This is the story of a group of 147 men, abandoned
on a makeshift raft after the ship ran aground off the coast of Africa. There followed murder,
class warfare, mutiny, starvation, unimaginable depravity, and the ultimate taboo… cannibalism.
This is the story about the painting of that raft, which shook the world, and scandalised hi gh society.
Not only for its anti-royalist statement, but also for its choice of a black man as the hero, in an age of
slavery. Only this is not a story – this is all true. Théodore Géricault was the
embodiment of a tortured genius. A young, good-looking rebel with an adventurous
personality, who endured a tormented love life, and re-occurring bouts with depression and
illness. His tragically short life, fit the mold of Romantic artists, and his provocative
paintings, profoundly influenced 19th century art. In 1818, he was looking for a subject matter that
would make his reputation. Something contemporary that would bring a touch of reality to
the stuffy genre of the “History painting”. “The Raft of the Medusa” was painted only two
years after the French frigate, the Medusa, and three other ships, sailed for the
French colony Senegal in West Africa. An inexperienced captain would run the Medusa
aground. A shortage of lifeboats meant that only the upper classes and senior officers would be
allowed to board them. The lower classes and a handful of crew left behind, had to build
their own makeshift raft for 147 people. Lifeboats briefly towed the raft until, in an act
of cowardice and cruelty, the captain cut it loose, to drift away on a bloody 13-day odyssey.
On the very first night adrift, 20 men were murdered. And by the fourth day, there were only 67 people left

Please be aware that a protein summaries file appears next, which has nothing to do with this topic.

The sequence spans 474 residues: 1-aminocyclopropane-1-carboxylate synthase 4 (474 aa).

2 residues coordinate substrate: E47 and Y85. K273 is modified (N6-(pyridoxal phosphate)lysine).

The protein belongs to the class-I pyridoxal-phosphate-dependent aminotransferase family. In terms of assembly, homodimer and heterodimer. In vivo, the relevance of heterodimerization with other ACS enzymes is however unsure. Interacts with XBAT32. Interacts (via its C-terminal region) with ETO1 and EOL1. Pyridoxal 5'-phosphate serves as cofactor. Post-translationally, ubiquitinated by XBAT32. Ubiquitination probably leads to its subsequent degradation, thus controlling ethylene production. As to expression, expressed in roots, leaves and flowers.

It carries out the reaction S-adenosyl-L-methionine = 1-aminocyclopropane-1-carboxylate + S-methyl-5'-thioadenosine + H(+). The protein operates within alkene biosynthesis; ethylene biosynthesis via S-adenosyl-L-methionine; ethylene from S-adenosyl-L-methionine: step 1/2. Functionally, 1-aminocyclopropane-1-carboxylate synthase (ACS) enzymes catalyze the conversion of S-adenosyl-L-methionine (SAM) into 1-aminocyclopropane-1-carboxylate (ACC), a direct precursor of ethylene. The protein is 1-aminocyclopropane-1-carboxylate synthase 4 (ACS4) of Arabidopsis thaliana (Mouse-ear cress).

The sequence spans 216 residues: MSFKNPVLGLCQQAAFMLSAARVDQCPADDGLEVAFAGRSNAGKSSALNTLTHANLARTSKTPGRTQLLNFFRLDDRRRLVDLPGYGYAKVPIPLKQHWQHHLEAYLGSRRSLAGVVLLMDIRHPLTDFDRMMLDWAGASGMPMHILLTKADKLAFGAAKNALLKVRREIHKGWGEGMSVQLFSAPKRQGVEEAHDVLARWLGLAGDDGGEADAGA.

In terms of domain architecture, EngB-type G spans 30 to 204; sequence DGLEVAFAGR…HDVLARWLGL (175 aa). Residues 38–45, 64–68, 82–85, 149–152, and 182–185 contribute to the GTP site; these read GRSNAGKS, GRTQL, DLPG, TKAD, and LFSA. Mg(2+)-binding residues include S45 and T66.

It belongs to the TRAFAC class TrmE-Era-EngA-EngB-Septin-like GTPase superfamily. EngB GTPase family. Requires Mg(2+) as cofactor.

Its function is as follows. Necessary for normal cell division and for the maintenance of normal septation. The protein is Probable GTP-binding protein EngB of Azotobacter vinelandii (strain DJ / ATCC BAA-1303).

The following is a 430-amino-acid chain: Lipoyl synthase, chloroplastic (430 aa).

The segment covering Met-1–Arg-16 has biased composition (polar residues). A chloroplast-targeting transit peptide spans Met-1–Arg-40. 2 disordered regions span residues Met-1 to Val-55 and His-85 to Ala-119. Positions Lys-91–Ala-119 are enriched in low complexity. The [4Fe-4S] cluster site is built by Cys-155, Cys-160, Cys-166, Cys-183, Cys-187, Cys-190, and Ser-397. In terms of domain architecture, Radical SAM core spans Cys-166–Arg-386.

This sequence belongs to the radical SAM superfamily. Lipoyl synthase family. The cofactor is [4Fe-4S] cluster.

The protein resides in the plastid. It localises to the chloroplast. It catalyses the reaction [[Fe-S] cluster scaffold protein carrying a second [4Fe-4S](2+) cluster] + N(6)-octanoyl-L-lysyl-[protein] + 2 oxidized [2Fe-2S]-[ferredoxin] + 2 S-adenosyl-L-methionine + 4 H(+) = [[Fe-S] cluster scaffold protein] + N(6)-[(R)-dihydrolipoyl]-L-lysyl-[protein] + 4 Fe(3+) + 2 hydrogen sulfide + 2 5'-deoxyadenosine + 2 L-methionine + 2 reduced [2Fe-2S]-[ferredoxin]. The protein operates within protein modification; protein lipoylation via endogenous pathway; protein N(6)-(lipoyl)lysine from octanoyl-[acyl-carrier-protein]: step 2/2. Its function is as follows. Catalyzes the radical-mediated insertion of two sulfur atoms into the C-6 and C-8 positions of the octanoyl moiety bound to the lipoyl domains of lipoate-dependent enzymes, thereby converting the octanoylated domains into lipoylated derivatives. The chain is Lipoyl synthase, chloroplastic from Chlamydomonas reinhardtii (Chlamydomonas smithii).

alive. They had resorted to murder and cannibalism to survive. When the raft was found 13 days
later, only 15 of the original 147 had survived. 1815 was a turbulent year for France.
Following Napoleon’s defeat at Waterloo, the French monarchy was restored. The new King
gave unqualified men jobs – as a political favour. And the captain of the Medusa was one of them.
He hadn’t been to sea for over 20 years and would become a symbol of government corruption.
The social and political turbulence that plagued French society was exposed, and France
itself was now considered a political shipwreck. Géricault’s choice of subject matter
would be deliberately provocative. Géricault knew the subject would make or
break him. He immersed himself in the project, which he planned to exhibit at the
Paris salon of 1819. He obsessively devoured all the information he could find out about the
disaster. His quest for authenticity led him to the morgues and hospitals of Paris to observe
dead bodies and putrefying flesh. He brought back body parts to his studio to study and sketch.
He took a severed head from the lunatic asylum and kept it on the roof of his studio for two weeks, so
that he could draw its features as it decomposed. He questioned some of the survivors, who he also
sketched. Alexandre Corréard, who was an engineer on the ship, had co-written a book about his
experience, and he would feature in the painting. Henri Savigny was a doctor on board
the ship, and co-author of the book. He too would appear in the painting. It was their
version of events which would inspire Géricault. Another survivor, the ship’s carpenter called
Lavillette, built a scale model of the raft to be reproduced on the finished canvas.
Lavillette also featured in the finished painting. Having made hundreds of preparatory studies,
Géricault struggled to decide on which moment would best capture the real drama of the event.
Among the scenes he considered were: The moment the lifeboats abandoned the raft. Mutiny against
the officers from the second day on the raft. The cannibalism that occurred after only
a few days, or the finale: The actual rescue. Géricault ultimately settled on the moment ,
when they saw the ship “Argus” on the horizon. Which you can just about see in the distance.